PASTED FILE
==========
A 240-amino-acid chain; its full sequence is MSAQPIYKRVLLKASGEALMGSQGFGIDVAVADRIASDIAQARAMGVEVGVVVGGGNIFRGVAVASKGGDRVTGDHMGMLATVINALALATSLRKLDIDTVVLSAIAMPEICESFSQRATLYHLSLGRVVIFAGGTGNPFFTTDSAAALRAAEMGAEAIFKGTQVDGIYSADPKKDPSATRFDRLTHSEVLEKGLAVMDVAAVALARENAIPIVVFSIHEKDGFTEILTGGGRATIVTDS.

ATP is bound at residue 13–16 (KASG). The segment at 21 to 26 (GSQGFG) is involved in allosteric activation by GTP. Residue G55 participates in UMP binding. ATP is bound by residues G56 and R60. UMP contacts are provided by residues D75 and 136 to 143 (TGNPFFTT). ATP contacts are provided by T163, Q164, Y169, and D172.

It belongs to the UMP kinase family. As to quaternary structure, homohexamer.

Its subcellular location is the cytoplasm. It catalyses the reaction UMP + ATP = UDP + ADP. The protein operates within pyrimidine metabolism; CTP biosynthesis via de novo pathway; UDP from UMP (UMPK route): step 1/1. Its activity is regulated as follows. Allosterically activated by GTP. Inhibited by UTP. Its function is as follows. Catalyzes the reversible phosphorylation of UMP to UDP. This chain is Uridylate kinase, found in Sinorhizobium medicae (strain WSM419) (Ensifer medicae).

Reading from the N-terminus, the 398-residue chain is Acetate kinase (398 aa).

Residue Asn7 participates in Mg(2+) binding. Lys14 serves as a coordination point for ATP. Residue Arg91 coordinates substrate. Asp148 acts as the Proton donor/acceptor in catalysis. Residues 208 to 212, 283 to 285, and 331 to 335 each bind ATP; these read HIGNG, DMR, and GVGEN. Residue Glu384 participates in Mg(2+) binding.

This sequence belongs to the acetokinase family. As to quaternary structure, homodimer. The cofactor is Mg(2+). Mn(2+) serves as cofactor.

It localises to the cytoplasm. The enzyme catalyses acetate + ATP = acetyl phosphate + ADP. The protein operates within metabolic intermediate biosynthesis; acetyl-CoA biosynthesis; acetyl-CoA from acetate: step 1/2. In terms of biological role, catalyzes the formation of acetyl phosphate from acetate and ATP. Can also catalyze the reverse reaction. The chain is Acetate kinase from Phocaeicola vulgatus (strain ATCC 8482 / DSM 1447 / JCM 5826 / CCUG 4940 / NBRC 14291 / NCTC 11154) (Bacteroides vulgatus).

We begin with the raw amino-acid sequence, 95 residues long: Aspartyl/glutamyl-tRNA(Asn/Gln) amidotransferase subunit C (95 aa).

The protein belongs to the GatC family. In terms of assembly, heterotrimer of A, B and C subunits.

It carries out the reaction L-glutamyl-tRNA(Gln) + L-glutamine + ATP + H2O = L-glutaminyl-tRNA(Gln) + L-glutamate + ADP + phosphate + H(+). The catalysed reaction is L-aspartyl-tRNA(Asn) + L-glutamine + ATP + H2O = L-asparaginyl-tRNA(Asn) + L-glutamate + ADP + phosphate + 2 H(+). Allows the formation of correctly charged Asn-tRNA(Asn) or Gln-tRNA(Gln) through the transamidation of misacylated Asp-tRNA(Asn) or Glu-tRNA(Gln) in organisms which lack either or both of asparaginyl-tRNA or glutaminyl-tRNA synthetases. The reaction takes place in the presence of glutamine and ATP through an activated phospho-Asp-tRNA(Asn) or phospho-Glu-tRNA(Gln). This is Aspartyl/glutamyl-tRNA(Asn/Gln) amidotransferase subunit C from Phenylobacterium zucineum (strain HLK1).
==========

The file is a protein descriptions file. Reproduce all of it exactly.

A 240-amino-acid chain; its full sequence is MSAQPIYKRVLLKASGEALMGSQGFGIDVAVADRIASDIAQARAMGVEVGVVVGGGNIFRGVAVASKGGDRVTGDHMGMLATVINALALATSLRKLDIDTVVLSAIAMPEICESFSQRATLYHLSLGRVVIFAGGTGNPFFTTDSAAALRAAEMGAEAIFKGTQVDGIYSADPKKDPSATRFDRLTHSEVLEKGLAVMDVAAVALARENAIPIVVFSIHEKDGFTEILTGGGRATIVTDS.

ATP is bound at residue 13–16 (KASG). The segment at 21 to 26 (GSQGFG) is involved in allosteric activation by GTP. Residue G55 participates in UMP binding. ATP is bound by residues G56 and R60. UMP contacts are provided by residues D75 and 136 to 143 (TGNPFFTT). ATP contacts are provided by T163, Q164, Y169, and D172.

It belongs to the UMP kinase family. As to quaternary structure, homohexamer.

Its subcellular location is the cytoplasm. It catalyses the reaction UMP + ATP = UDP + ADP. The protein operates within pyrimidine metabolism; CTP biosynthesis via de novo pathway; UDP from UMP (UMPK route): step 1/1. Its activity is regulated as follows. Allosterically activated by GTP. Inhibited by UTP. Its function is as follows. Catalyzes the reversible phosphorylation of UMP to UDP. This chain is Uridylate kinase, found in Sinorhizobium medicae (strain WSM419) (Ensifer medicae).

Reading from the N-terminus, the 398-residue chain is Acetate kinase (398 aa).

Residue Asn7 participates in Mg(2+) binding. Lys14 serves as a coordination point for ATP. Residue Arg91 coordinates substrate. Asp148 acts as the Proton donor/acceptor in catalysis. Residues 208 to 212, 283 to 285, and 331 to 335 each bind ATP; these read HIGNG, DMR, and GVGEN. Residue Glu384 participates in Mg(2+) binding.

This sequence belongs to the acetokinase family. As to quaternary structure, homodimer. The cofactor is Mg(2+). Mn(2+) serves as cofactor.

It localises to the cytoplasm. The enzyme catalyses acetate + ATP = acetyl phosphate + ADP. The protein operates within metabolic intermediate biosynthesis; acetyl-CoA biosynthesis; acetyl-CoA from acetate: step 1/2. In terms of biological role, catalyzes the formation of acetyl phosphate from acetate and ATP. Can also catalyze the reverse reaction. The chain is Acetate kinase from Phocaeicola vulgatus (strain ATCC 8482 / DSM 1447 / JCM 5826 / CCUG 4940 / NBRC 14291 / NCTC 11154) (Bacteroides vulgatus).

We begin with the raw amino-acid sequence, 95 residues long: Aspartyl/glutamyl-tRNA(Asn/Gln) amidotransferase subunit C (95 aa).

The protein belongs to the GatC family. In terms of assembly, heterotrimer of A, B and C subunits.

It carries out the reaction L-glutamyl-tRNA(Gln) + L-glutamine + ATP + H2O = L-glutaminyl-tRNA(Gln) + L-glutamate + ADP + phosphate + H(+). The catalysed reaction is L-aspartyl-tRNA(Asn) + L-glutamine + ATP + H2O = L-asparaginyl-tRNA(Asn) + L-glutamate + ADP + phosphate + 2 H(+). Allows the formation of correctly charged Asn-tRNA(Asn) or Gln-tRNA(Gln) through the transamidation of misacylated Asp-tRNA(Asn) or Glu-tRNA(Gln) in organisms which lack either or both of asparaginyl-tRNA or glutaminyl-tRNA synthetases. The reaction takes place in the presence of glutamine and ATP through an activated phospho-Asp-tRNA(Asn) or phospho-Glu-tRNA(Gln). This is Aspartyl/glutamyl-tRNA(Asn/Gln) amidotransferase subunit C from Phenylobacterium zucineum (strain HLK1).